Wednesday, March 14, 2012

How to Install CM9 onto HP TouchPad - Step by Step Instructions

Here are the set of detailed instructions to get CM9 (ICS) Alpha 0.6 release installed onto your HP TouchPad - courtesy of my brother Rohit.

Download the following 6 items:
3. Moboot 0.3.5 (Mobile Open Bootloader for HP TP):
4. update-cm-9.0.0-RC0-Touchpad-alpha0.6-fullofbugs (Alpha0.6 CM9 for Touchpad): Mirror1: ; Mirror2:
5. gapps-ics-20111230 (Google Apps for CM9):
6. To run "ACMEInstaller2" from your PC, you need Novacom drivers installed.  If you do not have them, please download from here: 

Once the appropriate version of this file is installed on your computer, a folder named "Palm, Inc" should be created under C:\Program Files folder.  

1.  Copy "ACMEInstaller2" in this folder.
2.  Connect the HP Touchpad to the computer via USB. Once connected, tap the alert to enable Mass Storage Mode on the HP Touchpad.
3. Copy the ClockworkMod Recovery & Moboot zips into a folder in the media directory of the HP Touchpad called "cminstall" and Restart the HP Touchpad.
4. Once the screen goes black, hold down the Volume Up button until an USB symbol appears on the screen.  Once the computer recognizes the HP Touchpad, open terminal and naviagte to: C:\Program Files\Palm, Inc ( the directory Novacom is in) .
5. In the terminal on the computer, run the following command:
      novacom boot mem:// < ACMEInstaller2

The ClockworkMod Recovery & MOBoot should now be installed on the HP Touchpad.

To Install Google Market & Apps on CM9:

1. Reboot the HP Touchpad, and boot using Moboot by choosing "ClockworkMod"
2. Choose "install zip from sdcard", then choose "choose zip from sdcard"
3. Find and select the "" file you placed on the Touchpad;
4.  Google Market & apps will install;
5.  Reboot into CM9 - viola! you are all set.

Tuesday, March 13, 2012

Can't wait to play with Raspberry Pi and Twine

Have been keeping an eye on Twine and RaspberryPi as two very interesting little harwdare toys to lay my hands on and play with. Both are very interesting in terms of providing a very small footprint & energy usage profile at a reasonable price-point, while still managing to do something useful. These are like building blocks that you can tinker around with to create a useful real-life application. If you have wanted to play around with hardware applications without getting your hands dirty (for that, there's Arduino!), then these are very good starting points.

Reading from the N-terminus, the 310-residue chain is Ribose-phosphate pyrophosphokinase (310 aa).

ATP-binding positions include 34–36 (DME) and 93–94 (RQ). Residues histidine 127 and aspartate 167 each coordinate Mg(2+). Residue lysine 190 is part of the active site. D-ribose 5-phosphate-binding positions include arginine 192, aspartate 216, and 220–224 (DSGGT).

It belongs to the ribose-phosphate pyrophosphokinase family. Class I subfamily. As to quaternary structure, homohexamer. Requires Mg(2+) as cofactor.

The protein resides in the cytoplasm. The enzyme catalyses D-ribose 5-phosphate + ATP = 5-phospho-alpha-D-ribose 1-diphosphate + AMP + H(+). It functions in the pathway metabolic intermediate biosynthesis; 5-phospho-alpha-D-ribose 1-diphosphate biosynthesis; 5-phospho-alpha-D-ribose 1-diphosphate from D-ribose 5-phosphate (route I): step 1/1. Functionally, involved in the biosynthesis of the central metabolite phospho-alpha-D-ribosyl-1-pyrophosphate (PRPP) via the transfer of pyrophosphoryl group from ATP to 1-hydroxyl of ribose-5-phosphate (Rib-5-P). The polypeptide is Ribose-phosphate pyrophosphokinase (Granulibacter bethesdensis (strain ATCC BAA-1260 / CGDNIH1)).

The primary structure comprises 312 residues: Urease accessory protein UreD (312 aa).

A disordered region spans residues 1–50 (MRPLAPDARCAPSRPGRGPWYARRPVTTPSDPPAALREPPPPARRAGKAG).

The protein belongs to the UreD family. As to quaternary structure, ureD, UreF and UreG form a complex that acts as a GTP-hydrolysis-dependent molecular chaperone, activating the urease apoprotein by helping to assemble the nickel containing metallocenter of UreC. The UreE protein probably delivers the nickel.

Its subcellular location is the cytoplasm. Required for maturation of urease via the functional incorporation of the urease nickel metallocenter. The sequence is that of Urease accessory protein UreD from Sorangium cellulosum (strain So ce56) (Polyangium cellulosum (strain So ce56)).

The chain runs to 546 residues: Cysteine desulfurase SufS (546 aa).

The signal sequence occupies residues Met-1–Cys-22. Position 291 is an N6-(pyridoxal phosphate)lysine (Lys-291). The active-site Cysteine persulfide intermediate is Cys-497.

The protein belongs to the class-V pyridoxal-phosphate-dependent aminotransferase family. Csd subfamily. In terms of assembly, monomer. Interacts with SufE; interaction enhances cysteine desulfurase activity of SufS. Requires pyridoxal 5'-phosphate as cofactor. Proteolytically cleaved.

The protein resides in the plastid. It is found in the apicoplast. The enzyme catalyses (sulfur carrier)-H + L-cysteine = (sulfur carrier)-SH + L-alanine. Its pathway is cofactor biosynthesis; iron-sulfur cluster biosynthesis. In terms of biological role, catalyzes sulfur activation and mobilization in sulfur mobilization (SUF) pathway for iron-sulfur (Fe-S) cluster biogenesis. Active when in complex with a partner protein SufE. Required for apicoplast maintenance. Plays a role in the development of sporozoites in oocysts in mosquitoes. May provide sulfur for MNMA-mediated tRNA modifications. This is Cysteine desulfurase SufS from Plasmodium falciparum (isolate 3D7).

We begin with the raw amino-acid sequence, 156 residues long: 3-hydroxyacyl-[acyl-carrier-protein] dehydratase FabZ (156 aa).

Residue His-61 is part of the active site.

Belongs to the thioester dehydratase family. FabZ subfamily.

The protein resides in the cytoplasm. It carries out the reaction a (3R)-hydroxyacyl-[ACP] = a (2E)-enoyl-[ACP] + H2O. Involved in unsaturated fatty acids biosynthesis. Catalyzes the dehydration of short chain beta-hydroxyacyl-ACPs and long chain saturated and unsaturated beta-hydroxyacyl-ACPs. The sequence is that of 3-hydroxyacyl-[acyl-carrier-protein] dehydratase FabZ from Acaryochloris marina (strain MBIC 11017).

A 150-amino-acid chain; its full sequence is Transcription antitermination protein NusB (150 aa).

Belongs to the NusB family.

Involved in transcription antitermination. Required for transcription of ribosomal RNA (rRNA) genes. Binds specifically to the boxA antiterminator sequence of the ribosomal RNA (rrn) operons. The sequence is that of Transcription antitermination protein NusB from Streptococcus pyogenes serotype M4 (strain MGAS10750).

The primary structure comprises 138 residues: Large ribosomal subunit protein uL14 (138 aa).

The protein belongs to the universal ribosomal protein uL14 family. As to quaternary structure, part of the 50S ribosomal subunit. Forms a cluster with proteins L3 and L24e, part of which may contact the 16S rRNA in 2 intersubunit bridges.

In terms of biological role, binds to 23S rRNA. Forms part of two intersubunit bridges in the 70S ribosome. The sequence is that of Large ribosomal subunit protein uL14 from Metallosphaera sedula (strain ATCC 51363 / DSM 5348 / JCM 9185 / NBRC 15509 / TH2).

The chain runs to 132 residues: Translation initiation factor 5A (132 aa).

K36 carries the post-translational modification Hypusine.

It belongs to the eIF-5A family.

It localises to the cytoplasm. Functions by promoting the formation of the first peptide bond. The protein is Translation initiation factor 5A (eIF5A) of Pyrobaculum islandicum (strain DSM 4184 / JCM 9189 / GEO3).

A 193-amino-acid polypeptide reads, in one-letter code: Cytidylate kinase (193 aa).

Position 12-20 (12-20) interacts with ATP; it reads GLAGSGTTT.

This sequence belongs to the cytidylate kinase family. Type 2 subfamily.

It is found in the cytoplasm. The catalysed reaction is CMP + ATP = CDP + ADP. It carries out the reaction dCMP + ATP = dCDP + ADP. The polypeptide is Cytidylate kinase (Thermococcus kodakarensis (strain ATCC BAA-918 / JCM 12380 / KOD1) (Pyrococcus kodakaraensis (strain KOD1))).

But most importantly, need to get some good ideas for applications based on these devices ... hmmm ... ...

Friday, March 9, 2012

Date Math in Oracle

If you are using Oracle 9i or greater, you can use the interval data type to do simple Date arithmetic as follows:

select sysdate + interval '2' hour from dual; -- to add 2 hours to current time

select sysdate + interval '5' minute from dual; -- to add 5 minutes to current time

select sysdate + interval '24' second from dual; -- to add 24 seconds to current time

For adding or subtracting days, you can simply add it as below:
select sysdate + 3 from dual; -- to add 3 days to current date

select sysdate - 6 from dual; -- to subtract 6 days to current date

select last_day(sysdate) - sysdate from dual; -- to find the number of days from current date to end of month

However when adding months, it is better to use the functions provided by Oracle:
select add_months(sysdate, 2) from dual; -- to add 2 months to current date

select add_months(sysdate, -3) from dual; -- to subtract 3 months to current date

To select the date of the next specified day, you can use the NEXT_DAY function:
select next_day(sysdate, 'SAT') from dual; -- to get the date on next Saturday after current date
-- use SUN, MON, TUE, WED, THU, FRI or SAT

To get the last date of the month for the specified day, you can use the LAST_DAY function:
select last_day(sysdate) from dual; -- to get the date on last day of current month

Cloud based app delivery starts heating up

Embarcadero Technologies has come up with its AppWave Store which converts Windows applications into apps and then delivers them through its own AppBrowser, thus removing the need to install applications. It also provides a free AppWave Studio to developers to convert their Windows applications into AppWave apps.

On the other hand, Numecent has come out of stealth mode with a new concept call Cloud Paging where it almost automatically "cloudifies" applications using its' Jukebox Studio tool which is then published to the Jukebox Server from where it is delivered to the client. Looks like a very interesting technology as it provides real time control over licensing, patching & upgrading. It also reduces the footprint by delivering only those pages that are required with an intelligent mechanism to predict and pre-deliver pages before they are required for commonly used scenarios.


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